I think it's probably academic since there are at most three of us with this niche interest. I'm not sure there are any sensible applications either but the problem does interest me. Putting aside the question of *why* one might want to try and capture the same subject many times, what I do know is that it is difficult to do (unless one is deliberately aiming for unusual effects - which is also an intriguing possibility). I'm not sure about your single/mutliple row classification because one can always add more rows, unless you mean to distinguish between multiple row gigapans in which the subject does/does not span more than a single row. I think it is reasonable to expect the use of image-editing software (provided the subject is not simply pasted in) because it is so difficult to do otherwise. But there is another way to classify: the stitcher used. With Autopano - if you can get around all the bugs - it is a lot easier to do than with the GP stitcher. So, to summarise my proposal is that the classifications are: (1) The length of the lens used. (2) Use/non-use of image-editing software. (3) Whether the subject spans more than one row or not. (4) The stitcher used. Your images have motivated me to come up with something special but the small quiet voice within is saying to me "get a life" :-)

  7. David Engle

    David Engle (January 03, 2010, 02:50PM )

    We have a dilemma here because in the Miss Pixie GigaPan, www.gigapan.org/gigapans/20177/ , you (1) implied that Photoshop was not to be used and (2) that Miss Pixie was patient (i.e. the shoot was time consuming). In this panorama of mine, my plan was to take x-number of photos with each having the three students in the center so that it would stitch without modification, but as it turned out, this did not happen and often I had to minimize the width of the photos so that the end result would be a clean stitch and as far as (2) is concerned, this set of photos took 3.5 minute to take versus delta-time of over an hour each for Miss Pixie, Alice May and the current record holder, Hirschfeld's Gameworks Arcade gigapan.org/gigapans/34468/. It does not seem fair that my panorama could compete with the professional quality seen in the three above GigaPans which were time consuming and without the cutting that was required for my panorama. So, maybe we can have two records; one for multi-columns having multi-rows and then one for casual panoramas having multi-columns but with only one row.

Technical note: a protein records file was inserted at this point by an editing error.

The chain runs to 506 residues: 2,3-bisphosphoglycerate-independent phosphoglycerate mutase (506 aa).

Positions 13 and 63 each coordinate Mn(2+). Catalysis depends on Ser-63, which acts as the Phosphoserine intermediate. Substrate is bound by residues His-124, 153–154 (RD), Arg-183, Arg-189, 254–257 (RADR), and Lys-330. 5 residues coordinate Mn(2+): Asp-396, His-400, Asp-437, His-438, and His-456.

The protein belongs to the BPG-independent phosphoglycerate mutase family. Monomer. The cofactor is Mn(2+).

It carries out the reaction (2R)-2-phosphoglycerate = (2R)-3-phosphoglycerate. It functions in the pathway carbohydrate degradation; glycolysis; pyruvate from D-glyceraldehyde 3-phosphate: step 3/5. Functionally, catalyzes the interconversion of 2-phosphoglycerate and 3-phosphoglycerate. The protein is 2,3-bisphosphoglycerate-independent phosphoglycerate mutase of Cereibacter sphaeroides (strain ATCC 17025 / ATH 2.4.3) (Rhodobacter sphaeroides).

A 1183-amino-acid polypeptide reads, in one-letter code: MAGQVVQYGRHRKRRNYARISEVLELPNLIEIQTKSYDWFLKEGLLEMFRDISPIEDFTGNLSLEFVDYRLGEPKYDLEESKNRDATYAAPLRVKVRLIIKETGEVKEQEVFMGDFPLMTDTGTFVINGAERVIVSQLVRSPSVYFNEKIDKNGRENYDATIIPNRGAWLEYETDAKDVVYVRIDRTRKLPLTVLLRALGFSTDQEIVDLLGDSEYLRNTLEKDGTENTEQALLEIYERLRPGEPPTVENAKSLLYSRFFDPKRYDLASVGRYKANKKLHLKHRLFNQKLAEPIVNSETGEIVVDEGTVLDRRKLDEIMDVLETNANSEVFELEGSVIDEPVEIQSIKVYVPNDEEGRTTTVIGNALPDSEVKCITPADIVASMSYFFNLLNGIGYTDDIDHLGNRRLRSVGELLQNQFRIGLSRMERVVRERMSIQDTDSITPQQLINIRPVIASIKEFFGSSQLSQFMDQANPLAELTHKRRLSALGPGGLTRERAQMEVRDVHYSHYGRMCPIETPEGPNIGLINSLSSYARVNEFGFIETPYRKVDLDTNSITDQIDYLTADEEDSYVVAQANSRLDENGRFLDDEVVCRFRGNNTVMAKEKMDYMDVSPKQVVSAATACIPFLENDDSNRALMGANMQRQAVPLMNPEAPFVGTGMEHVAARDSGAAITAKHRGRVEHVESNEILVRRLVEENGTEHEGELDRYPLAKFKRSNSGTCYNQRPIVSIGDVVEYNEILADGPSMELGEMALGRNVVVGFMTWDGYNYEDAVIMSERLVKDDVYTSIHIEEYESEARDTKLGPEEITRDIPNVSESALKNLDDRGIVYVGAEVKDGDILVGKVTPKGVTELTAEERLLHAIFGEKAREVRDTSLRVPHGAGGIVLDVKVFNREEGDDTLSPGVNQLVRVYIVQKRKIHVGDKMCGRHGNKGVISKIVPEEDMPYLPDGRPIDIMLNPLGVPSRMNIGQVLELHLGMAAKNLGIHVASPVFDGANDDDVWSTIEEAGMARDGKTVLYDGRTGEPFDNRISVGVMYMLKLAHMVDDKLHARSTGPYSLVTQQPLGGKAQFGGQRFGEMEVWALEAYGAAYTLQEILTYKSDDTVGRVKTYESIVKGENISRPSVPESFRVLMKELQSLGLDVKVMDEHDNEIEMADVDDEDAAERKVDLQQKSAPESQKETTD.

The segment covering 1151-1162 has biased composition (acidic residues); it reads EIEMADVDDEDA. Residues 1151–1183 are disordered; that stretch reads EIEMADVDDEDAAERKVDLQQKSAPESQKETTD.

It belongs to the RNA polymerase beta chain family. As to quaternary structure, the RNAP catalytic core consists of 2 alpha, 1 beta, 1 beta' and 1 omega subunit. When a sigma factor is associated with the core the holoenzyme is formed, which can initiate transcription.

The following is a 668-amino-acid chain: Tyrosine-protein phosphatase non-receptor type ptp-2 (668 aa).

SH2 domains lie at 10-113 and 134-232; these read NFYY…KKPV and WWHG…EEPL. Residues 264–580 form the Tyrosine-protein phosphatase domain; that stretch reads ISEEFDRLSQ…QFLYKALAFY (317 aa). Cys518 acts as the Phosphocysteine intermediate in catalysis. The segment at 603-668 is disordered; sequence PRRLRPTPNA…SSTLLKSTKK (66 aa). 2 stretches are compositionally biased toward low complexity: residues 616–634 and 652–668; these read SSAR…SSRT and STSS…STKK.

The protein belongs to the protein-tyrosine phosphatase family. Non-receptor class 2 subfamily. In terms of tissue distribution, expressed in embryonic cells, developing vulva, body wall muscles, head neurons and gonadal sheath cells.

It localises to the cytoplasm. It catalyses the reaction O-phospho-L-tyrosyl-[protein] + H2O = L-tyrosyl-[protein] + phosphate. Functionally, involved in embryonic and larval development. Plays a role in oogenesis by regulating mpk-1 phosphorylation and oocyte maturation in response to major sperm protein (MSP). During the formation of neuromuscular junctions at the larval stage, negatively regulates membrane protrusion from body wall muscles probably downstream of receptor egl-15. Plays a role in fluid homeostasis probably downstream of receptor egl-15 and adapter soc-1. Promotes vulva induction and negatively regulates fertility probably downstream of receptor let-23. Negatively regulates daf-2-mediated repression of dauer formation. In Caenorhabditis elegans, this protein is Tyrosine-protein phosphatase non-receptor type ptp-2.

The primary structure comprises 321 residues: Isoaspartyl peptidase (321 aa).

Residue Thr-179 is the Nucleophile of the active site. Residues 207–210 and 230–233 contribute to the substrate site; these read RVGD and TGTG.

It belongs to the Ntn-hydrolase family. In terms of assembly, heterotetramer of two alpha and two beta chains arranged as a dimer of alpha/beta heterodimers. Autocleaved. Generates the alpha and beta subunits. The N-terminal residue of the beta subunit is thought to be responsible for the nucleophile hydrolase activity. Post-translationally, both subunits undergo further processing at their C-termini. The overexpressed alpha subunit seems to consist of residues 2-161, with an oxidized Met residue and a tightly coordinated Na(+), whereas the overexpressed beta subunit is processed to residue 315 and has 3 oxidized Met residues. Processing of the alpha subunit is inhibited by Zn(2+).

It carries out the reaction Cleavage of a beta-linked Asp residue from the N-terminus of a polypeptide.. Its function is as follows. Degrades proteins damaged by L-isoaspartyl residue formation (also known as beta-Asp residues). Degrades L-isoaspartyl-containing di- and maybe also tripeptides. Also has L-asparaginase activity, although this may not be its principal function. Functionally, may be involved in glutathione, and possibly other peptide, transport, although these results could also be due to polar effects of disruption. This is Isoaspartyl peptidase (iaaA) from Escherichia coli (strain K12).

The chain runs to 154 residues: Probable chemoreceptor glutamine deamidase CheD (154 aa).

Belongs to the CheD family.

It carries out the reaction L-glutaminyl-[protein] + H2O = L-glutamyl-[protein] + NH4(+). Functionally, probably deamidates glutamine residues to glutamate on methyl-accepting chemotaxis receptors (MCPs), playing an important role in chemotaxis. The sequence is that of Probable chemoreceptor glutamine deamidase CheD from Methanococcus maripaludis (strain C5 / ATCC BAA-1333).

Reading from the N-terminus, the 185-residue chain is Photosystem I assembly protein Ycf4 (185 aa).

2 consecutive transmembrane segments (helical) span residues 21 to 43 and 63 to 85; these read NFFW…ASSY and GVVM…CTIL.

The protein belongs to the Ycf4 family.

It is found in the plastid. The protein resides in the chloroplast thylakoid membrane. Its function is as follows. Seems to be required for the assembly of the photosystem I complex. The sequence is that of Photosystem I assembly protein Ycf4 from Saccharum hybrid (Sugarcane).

8. The Gigapanographer Currently Known as "Kilgore661"

    The Gigapanographer Currently Known as "Kilgore661" (January 03, 2010, 11:02AM )

    You will smash the record with that lens if you can find a suitably compliant subject - go for it!

The GigaPan EPIC Series, Purchase an GigaPan EPIC model and receive GigaPan Stitch complimentary

Where in the World is this GigaPan?

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Stitcher Notes

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GigaPan Stitcher version 1.0.0519 (Macintosh)
Panorama size: 175 megapixels (50844 x 3444 pixels)
Input images: 45 (45 columns by 1 rows)
Field of view: 99.7 degrees wide by 6.8 degrees high (top=4.5, bottom=-2.2)
Settings:
All default settings
Original image properties:
Camera make: NIKON CORPORATION
Camera model: NIKON D70
Image size: 1004x3004, 1038x3008, 1087x3005, 1095x2987, 1137x3005, 1164x3005, 1290x3005, 1349x2995, 1519x2931, 2000x3008, 524x2994, 746x3005, 918x2978, 931x3002 (1.6 megapixels - 6.0 megapixels)
Capture time: 2009-12-31 11:05:45 - 2009-12-31 11:09:13
Aperture: f/13
Exposure time: 0.0125
ISO: unknown
Focal length (35mm equiv.): unknown
White balance: unknown
Exposure mode: unknown
Horizontal overlap: 2.2 to 68.7 percent
Computer stats: 2048 MB RAM, 2 CPUs
Total time 4:04 (5.4 seconds per picture)
Alignment: 1:52, Projection: 12 seconds, Blending: 2:00
(Preview finished in 2:19)